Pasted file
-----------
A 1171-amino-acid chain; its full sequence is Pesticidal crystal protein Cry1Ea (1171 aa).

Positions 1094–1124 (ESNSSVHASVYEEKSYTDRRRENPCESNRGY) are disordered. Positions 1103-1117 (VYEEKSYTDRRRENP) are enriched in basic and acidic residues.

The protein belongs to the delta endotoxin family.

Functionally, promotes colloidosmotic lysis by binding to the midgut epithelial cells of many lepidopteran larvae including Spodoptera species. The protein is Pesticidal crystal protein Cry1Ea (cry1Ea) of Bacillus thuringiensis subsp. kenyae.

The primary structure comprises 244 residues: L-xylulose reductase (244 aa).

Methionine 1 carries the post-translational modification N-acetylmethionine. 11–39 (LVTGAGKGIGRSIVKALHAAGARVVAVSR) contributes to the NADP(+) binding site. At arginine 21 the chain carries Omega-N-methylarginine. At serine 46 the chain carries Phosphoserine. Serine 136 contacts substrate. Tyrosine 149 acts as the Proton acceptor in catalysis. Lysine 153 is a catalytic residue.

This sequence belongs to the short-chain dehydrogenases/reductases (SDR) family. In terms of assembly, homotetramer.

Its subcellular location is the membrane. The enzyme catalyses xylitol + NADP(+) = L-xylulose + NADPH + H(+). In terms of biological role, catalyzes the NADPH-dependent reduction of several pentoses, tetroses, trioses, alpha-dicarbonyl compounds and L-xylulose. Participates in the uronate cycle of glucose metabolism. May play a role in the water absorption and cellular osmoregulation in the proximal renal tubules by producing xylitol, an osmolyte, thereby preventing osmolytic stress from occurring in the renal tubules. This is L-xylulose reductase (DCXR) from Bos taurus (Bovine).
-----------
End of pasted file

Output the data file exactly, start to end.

A 1171-amino-acid chain; its full sequence is Pesticidal crystal protein Cry1Ea (1171 aa).

Positions 1094–1124 (ESNSSVHASVYEEKSYTDRRRENPCESNRGY) are disordered. Positions 1103-1117 (VYEEKSYTDRRRENP) are enriched in basic and acidic residues.

The protein belongs to the delta endotoxin family.

Functionally, promotes colloidosmotic lysis by binding to the midgut epithelial cells of many lepidopteran larvae including Spodoptera species. The protein is Pesticidal crystal protein Cry1Ea (cry1Ea) of Bacillus thuringiensis subsp. kenyae.

The primary structure comprises 244 residues: L-xylulose reductase (244 aa).

Methionine 1 carries the post-translational modification N-acetylmethionine. 11–39 (LVTGAGKGIGRSIVKALHAAGARVVAVSR) contributes to the NADP(+) binding site. At arginine 21 the chain carries Omega-N-methylarginine. At serine 46 the chain carries Phosphoserine. Serine 136 contacts substrate. Tyrosine 149 acts as the Proton acceptor in catalysis. Lysine 153 is a catalytic residue.

This sequence belongs to the short-chain dehydrogenases/reductases (SDR) family. In terms of assembly, homotetramer.

Its subcellular location is the membrane. The enzyme catalyses xylitol + NADP(+) = L-xylulose + NADPH + H(+). In terms of biological role, catalyzes the NADPH-dependent reduction of several pentoses, tetroses, trioses, alpha-dicarbonyl compounds and L-xylulose. Participates in the uronate cycle of glucose metabolism. May play a role in the water absorption and cellular osmoregulation in the proximal renal tubules by producing xylitol, an osmolyte, thereby preventing osmolytic stress from occurring in the renal tubules. This is L-xylulose reductase (DCXR) from Bos taurus (Bovine).